s.September 15, 2011 at 11:13 am #160653Andrew Garulay, RLAParticipant
Definitely on board with the notion that no one is going to do a better job of getting what is necessary in a survey than the designer (with experience). Another huge benefit is that you have the ability to get more data right away as you develop a need for it … such as getting tighter topo where a retaining wall is planned as the design develops – you don’t know exactly where that will be at the time of the initial survey and the surveyor sure did not.
My initial post was in response to my part time boss (surveyor/engineer) telling me that the price of used Leica equipment had come down and I might want to look at it. I’m not ready to invest that much at this point simply because of the cost/benefit ratio with my volume of need and by cash flow. I’ve used Carlson Survey and it is definitely more user friendly to the surveyor than ACAD Land Desktop (or whatever they call it today – 3d companion?) and far less money.
We all have different needs and how we most efficiently use our time to serve those needs varies from LA to LA. I don’t think everyone has a need to have full surveying capabilities, but it is good to know what is available, what is the cost, and what is the investment in learning curve so that we can make informed decisions.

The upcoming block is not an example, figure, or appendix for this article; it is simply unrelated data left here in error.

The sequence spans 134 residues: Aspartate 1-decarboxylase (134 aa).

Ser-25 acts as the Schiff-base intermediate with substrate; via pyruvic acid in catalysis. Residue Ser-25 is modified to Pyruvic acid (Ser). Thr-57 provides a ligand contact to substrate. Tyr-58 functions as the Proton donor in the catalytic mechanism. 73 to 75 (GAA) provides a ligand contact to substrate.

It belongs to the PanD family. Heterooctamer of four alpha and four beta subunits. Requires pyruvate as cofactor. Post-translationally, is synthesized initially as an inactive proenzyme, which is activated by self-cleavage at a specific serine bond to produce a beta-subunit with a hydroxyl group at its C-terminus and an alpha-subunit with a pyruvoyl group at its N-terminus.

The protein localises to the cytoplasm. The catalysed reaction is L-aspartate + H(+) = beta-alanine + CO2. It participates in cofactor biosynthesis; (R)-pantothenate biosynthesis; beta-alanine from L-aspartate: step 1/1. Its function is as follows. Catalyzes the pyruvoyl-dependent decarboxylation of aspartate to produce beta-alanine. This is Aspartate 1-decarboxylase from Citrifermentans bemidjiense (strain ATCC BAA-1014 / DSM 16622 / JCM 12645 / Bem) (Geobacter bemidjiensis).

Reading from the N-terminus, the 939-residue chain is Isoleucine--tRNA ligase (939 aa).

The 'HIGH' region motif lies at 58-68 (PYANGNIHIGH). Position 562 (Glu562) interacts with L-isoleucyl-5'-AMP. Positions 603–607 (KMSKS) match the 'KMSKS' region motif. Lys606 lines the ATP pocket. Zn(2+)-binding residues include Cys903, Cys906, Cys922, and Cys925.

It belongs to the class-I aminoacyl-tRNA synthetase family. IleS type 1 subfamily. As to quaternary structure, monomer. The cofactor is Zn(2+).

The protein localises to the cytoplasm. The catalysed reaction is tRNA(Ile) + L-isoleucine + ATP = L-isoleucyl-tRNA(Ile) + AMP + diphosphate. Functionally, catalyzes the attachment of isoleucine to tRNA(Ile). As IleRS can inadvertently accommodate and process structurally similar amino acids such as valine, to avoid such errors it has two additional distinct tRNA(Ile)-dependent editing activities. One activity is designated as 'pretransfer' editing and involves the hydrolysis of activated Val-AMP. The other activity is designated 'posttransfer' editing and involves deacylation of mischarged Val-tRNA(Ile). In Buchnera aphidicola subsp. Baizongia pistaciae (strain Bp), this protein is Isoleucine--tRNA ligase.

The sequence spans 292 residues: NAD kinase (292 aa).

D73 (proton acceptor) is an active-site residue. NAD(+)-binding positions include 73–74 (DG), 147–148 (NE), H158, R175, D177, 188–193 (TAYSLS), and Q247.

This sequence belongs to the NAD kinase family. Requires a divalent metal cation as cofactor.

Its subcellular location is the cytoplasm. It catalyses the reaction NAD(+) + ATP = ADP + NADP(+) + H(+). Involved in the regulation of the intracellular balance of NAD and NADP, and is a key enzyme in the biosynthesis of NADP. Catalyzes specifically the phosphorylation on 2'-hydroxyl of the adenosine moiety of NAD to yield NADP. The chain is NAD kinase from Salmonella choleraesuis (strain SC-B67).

I don’t know why anyone would not have a laser distance meter (tape) considering the low cost and ease of use …. even if it is a cheapo from Home Depot.
How much did you need to invest to be complete with what you are using now, Steve?September 15, 2011 at 2:17 pm #160652
I invested 12,700.00
That included the Gun, 360′ Prisim, 2 (new) Field Hawk Radios, cable to connect the radio to the gun, Carlson SurvCE, and Carlson Survey and my Motorola MC75 and a holder for my data collector on the prisim pole. I traded my topcon total station in so if you count that the above figure would be $2,800.00 less. Because I did a trade in I kept my Tripod and my prisim pole so that is not included in the price.